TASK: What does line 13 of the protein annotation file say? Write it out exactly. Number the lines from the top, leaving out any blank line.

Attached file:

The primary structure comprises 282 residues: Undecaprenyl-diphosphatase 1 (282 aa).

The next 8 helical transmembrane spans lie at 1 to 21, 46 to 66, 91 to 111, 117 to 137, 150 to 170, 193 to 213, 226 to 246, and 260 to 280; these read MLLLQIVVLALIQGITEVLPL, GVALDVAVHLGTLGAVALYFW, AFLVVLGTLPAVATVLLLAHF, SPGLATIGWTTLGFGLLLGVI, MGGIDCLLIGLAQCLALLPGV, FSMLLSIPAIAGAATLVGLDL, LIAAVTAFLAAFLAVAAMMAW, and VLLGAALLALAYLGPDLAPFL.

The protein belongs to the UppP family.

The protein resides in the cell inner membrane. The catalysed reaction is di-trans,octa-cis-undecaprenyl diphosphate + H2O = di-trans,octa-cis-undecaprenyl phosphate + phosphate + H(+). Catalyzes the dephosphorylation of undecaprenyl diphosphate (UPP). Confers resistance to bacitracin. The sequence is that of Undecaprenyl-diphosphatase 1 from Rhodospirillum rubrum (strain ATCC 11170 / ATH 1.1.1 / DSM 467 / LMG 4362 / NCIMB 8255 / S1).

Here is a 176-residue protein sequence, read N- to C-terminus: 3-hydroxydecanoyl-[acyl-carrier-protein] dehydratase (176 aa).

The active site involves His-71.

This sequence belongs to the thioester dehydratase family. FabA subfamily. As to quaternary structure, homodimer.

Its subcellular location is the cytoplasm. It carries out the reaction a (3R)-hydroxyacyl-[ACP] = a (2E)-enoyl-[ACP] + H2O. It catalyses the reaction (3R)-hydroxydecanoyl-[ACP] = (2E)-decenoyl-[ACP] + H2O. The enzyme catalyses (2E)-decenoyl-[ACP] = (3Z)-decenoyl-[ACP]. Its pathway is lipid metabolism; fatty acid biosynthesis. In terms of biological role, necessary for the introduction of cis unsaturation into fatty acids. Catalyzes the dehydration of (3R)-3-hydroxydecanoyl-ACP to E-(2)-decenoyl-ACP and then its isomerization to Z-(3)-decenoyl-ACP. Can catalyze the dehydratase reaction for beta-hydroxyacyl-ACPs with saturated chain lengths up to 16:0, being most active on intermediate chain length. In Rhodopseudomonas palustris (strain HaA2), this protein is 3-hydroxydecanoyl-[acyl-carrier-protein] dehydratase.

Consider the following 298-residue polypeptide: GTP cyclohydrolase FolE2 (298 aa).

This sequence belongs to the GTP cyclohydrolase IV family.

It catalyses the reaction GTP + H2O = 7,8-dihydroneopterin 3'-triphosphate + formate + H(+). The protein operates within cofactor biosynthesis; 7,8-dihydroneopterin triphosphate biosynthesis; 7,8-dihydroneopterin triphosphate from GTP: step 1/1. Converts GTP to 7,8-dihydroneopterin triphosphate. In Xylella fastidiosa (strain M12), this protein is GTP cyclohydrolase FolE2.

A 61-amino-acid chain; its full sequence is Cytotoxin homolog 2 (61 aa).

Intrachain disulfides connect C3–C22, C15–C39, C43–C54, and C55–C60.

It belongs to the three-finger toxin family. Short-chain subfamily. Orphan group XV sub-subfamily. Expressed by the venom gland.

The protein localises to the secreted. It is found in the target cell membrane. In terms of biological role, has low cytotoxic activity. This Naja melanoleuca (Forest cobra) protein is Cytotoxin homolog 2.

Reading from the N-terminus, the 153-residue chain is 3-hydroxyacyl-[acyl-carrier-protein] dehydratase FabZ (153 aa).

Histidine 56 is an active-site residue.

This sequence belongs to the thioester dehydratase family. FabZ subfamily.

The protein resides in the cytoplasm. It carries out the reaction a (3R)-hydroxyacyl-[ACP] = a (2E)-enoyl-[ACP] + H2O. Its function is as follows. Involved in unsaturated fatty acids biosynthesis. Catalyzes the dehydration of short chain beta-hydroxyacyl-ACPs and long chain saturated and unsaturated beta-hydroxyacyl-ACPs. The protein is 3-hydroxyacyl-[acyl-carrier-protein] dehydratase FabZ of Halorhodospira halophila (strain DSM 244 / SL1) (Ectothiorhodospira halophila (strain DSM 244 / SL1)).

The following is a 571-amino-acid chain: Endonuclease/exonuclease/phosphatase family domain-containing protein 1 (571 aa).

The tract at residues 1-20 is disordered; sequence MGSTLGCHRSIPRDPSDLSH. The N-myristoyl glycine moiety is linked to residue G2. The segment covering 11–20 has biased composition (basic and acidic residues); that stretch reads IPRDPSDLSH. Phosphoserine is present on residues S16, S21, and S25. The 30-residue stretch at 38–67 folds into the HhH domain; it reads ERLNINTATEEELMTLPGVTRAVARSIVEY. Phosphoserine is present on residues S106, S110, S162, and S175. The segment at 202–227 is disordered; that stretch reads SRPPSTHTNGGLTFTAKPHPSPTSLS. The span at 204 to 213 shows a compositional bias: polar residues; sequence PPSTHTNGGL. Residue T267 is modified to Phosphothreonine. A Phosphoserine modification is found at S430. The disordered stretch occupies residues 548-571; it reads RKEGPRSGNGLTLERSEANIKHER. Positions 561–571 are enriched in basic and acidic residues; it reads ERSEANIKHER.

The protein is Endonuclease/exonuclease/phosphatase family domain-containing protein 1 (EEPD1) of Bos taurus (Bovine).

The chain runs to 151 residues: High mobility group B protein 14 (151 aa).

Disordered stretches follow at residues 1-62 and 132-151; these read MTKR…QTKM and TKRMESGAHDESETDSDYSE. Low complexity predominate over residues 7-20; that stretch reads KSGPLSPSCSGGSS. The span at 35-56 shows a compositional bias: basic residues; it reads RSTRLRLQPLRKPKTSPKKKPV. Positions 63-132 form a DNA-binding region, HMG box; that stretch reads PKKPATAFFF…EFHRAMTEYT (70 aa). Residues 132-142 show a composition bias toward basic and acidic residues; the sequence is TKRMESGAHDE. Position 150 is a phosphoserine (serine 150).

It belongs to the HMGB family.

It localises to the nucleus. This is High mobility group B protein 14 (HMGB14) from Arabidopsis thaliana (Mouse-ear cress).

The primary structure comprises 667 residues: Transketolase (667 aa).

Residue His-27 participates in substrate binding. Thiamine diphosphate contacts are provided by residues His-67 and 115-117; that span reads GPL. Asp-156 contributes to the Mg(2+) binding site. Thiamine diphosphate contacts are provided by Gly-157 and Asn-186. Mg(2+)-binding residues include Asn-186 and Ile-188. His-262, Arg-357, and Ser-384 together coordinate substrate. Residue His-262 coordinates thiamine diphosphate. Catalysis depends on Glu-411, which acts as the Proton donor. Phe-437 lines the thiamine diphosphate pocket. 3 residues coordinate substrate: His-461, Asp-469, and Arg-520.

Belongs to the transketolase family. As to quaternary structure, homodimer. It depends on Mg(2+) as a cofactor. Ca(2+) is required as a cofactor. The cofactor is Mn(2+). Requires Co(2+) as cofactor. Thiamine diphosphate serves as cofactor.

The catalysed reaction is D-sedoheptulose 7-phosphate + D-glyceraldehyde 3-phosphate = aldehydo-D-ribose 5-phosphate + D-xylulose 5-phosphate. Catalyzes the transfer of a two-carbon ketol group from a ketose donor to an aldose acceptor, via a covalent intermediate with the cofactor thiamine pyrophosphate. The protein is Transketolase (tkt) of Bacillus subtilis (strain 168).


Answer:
Intrachain disulfides connect C3–C22, C15–C39, C43–C54, and C55–C60.